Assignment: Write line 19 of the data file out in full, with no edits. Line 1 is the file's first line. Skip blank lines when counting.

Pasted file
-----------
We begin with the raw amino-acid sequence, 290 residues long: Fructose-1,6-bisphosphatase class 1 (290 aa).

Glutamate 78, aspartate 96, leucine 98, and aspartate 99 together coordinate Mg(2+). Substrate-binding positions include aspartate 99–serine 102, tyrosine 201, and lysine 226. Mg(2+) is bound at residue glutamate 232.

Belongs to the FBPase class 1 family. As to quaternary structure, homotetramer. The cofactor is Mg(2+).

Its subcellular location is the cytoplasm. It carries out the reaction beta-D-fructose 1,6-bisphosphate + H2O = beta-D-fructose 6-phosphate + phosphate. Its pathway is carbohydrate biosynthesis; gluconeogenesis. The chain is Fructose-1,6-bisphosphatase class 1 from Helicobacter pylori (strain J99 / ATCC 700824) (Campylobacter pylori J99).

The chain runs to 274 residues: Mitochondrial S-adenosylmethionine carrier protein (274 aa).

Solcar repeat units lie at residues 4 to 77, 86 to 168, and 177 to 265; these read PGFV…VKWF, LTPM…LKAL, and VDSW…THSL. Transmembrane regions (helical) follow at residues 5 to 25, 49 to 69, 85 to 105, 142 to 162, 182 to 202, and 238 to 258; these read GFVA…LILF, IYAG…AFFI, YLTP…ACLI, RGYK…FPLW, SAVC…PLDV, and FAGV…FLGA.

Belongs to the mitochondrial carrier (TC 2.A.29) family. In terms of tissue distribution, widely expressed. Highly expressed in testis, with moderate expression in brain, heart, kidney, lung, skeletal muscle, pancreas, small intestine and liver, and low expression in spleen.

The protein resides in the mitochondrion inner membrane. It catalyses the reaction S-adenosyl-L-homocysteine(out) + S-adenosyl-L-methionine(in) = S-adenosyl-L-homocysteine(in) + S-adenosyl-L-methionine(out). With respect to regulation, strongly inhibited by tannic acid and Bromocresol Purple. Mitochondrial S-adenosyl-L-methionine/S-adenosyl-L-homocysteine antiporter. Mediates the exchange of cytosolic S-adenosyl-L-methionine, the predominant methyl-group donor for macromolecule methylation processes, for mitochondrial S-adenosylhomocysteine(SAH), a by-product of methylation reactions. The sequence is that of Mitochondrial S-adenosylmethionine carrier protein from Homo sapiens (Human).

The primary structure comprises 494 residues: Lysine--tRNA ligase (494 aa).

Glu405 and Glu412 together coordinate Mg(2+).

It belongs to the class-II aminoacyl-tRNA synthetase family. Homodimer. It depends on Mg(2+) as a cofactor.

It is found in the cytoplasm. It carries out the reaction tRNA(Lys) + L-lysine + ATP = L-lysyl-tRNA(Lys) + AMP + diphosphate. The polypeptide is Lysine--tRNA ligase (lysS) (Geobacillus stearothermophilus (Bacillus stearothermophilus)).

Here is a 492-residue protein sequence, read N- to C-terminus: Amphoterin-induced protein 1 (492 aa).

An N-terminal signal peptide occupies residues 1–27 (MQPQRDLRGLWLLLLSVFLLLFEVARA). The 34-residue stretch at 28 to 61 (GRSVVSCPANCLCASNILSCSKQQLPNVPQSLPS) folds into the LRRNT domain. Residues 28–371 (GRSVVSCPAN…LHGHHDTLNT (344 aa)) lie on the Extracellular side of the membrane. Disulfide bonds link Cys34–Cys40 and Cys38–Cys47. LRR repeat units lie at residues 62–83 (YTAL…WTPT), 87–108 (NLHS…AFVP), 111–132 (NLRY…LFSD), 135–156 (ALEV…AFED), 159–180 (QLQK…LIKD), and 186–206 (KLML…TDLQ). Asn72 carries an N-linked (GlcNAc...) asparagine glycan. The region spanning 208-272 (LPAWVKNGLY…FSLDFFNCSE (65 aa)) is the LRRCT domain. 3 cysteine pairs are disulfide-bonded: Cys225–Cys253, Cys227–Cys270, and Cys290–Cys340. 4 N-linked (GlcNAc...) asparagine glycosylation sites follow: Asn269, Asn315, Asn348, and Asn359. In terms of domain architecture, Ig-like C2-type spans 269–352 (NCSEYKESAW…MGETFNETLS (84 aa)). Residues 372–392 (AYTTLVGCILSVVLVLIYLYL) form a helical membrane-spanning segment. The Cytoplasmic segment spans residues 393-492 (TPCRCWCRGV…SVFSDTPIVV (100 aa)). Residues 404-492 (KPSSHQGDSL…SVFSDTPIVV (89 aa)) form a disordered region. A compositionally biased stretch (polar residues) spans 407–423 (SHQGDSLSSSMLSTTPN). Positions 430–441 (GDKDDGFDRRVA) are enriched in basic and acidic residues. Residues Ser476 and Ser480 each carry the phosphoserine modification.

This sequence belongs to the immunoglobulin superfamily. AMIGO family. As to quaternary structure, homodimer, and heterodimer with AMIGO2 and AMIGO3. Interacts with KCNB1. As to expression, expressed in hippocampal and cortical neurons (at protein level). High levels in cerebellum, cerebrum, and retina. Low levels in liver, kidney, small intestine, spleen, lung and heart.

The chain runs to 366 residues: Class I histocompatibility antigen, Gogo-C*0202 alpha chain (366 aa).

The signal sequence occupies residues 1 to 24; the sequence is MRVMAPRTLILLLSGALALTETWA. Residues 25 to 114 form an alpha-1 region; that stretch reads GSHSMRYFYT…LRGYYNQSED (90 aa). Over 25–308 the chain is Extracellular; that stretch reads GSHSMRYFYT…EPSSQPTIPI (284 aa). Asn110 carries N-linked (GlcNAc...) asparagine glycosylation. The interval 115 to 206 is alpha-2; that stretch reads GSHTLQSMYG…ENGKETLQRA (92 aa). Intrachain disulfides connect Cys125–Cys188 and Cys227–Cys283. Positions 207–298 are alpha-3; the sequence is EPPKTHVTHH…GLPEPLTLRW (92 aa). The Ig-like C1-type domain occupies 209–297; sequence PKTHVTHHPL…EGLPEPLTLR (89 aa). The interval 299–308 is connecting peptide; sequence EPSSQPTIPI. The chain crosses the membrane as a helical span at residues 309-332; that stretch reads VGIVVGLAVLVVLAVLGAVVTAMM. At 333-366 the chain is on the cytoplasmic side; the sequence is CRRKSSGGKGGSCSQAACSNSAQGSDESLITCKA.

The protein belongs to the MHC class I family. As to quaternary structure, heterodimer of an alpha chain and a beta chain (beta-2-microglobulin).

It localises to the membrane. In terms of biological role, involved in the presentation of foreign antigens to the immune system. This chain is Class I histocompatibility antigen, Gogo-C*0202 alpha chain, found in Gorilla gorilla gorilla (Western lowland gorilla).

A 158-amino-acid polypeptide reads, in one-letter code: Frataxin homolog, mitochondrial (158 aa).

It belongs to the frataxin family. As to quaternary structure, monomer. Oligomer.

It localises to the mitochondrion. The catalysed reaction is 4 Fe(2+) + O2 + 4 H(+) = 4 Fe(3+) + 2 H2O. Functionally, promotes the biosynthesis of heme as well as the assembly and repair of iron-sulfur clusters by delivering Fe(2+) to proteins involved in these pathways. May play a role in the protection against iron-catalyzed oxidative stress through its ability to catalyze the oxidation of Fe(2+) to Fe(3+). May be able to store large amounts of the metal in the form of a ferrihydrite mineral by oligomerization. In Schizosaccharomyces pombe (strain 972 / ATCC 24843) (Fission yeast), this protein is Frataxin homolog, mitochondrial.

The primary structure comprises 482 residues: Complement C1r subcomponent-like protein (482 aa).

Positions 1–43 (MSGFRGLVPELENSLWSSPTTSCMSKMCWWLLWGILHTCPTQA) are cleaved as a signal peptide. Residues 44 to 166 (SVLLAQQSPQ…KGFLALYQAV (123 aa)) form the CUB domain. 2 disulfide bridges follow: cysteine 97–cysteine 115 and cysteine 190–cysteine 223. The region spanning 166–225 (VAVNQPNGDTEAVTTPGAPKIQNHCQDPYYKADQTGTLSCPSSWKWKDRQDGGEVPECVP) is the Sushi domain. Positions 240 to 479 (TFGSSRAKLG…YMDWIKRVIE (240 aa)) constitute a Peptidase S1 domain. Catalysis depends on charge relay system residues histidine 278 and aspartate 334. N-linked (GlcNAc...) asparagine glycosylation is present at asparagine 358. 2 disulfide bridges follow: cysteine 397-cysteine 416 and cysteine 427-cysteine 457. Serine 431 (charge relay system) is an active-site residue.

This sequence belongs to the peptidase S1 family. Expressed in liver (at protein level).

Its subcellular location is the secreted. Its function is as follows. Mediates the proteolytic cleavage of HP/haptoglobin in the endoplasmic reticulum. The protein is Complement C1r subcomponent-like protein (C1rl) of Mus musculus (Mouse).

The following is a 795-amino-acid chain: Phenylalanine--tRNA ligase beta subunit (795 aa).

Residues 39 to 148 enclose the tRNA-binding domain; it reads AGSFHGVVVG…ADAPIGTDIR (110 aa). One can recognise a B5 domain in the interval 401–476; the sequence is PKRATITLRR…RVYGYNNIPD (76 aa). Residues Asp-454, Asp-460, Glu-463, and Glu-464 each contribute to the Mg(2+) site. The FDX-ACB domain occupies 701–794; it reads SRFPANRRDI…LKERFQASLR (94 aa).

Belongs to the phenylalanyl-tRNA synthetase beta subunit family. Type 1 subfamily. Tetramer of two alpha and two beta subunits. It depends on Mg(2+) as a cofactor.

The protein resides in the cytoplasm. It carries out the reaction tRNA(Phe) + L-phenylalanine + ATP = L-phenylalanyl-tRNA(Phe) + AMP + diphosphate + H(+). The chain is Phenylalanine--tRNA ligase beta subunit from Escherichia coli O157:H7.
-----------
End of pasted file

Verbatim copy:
It localises to the membrane. In terms of biological role, involved in the presentation of foreign antigens to the immune system. This chain is Class I histocompatibility antigen, Gogo-C*0202 alpha chain, found in Gorilla gorilla gorilla (Western lowland gorilla).